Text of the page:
In sports, numbers of athletes have unfortunate tip-offs or “tells,” which give opponents an indication of the future. A football wide-receiver may always make a left head fake, prior to running right. A baseball pitcher may always tip their shoulder in a particular direction prior to throwing a curve ball. In competition poker, one player may drum their fingers on the table or generate an eyeroll if they hold a winning hand.
Due to a variety of factors, the dental support organization (DSO) industry is currently in period of flux with mergers and acquisitions.
It is not unusual for a doctor to have been employed by three or more DSOs within the past 12-month period.
This uncertainty for DSO dentists has led to short-notice relocations, delays, and insecurity for family plans, and economic consternation.
Without insider information or tip-offs, it is nearly impossible to make a fair assessment on the financial stability of any single DSO employer.
However, there are some indicators one might examine.
1. Curtailing Bonuses and Salary Increases
Many DSOs promise staff and doctors production bonuses based on meeting or exceeding monthly goals. Salary increases also may be promised based on meeting and exceeding these production quotas. When a company’s pledge fails to materialize, it not only generates employee ill-will, but it should raise concerns about a DSO’s fiscal stability.
Is the DSO “robbing Peter to feed Paul?”
In other words, is the company compromising their relationship with productive staff, in order to offset losses in other areas?
Have regular monthly bonuses been replaced with too many “atta boys” and “atta girls?” A corporate “pat on the head” will not put food on the table and may foretell of a DSO’s economic downturn.
Is that money, which formerly went to the asset of personnel, now going to fund payments on high interest subprime bond interest, or for private equity (PE) beneficial ownership?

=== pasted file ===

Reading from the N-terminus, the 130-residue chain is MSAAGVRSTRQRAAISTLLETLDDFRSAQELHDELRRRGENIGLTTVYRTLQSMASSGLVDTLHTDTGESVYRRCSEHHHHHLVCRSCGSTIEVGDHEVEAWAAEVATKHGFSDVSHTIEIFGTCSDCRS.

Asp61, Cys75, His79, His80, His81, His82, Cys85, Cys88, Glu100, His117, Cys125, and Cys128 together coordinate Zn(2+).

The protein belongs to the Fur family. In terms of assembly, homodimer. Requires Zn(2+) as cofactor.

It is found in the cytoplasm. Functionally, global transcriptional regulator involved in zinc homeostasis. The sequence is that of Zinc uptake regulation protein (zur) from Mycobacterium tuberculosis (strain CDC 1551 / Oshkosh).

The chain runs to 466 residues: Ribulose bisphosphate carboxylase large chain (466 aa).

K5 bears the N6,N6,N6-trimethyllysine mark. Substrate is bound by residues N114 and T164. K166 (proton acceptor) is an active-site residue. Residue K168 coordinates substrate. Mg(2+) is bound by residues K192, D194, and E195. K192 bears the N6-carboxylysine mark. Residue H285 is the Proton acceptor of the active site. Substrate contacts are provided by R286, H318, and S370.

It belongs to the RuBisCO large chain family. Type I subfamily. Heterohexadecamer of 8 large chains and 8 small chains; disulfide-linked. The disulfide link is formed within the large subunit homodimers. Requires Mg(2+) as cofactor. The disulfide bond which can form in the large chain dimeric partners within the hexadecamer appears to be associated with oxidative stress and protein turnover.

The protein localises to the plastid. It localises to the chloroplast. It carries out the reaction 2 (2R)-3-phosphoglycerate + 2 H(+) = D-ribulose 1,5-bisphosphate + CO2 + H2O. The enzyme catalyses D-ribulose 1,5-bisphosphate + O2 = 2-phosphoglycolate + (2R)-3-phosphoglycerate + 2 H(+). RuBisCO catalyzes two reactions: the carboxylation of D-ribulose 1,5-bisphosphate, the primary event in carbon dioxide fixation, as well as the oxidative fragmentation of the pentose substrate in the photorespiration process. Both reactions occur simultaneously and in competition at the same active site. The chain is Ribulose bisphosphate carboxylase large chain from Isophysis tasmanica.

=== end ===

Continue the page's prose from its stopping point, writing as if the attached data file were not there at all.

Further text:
Is the DSO cheating associate dentists on their earnings, and moving that money to serve other interests?
2. Vendors Not Being Paid
Are ordered supplies not arriving in a timely manner to serve patient care? Are repairs on vital equipment delayed for weeks? Are lab cases not arriving as scheduled resulting in unnecessary patient rescheduling?
This all may be an indicator of weak cash flow for the DSO and potential future insolvency. It is critical to keep top of mind, patient flow and production in your facility may not indicate what the company is experiencing overall.
3. High Staff Turnover
Staff turnover is a problem throughout the dental industry. However, it’s problematic if a DSO continually squeezes out highly productive personnel, whom may have a superior salary and benefit package, in favor of low-cost entry level new hires. This unhealthy business paradigm will tend to exacerbate challenges within the workplace.
This might be the result of unlicensed management attempting to maximize profits at the expense of patients and the well-being of concerned personnel. It may also be a sign of the DSO’s money problems.
One key guide is often a significant staff turnover in a DSO’s regional managers. Such persons may be uniquely positioned to review insider data on the overall company’s financials. When this level of management abandons ship, it is often well past time to be very alert in finding a lifeboat exit strategy.
4. Pressure on Doctors to Purchase DSO Equity
Numbers of DSOs are pressuring their associate doctors and nominal “owner” doctors to buy an equity stake in stock shares of their DSO. Some of these solicitations seem akin to grifters pumping time-share condos on the public. Sales tactics can be high pressure and arm-twisting.
Some doctors fear declining to purchase such alleged equity might compromise their employment. Others are put off by the strong arm methods.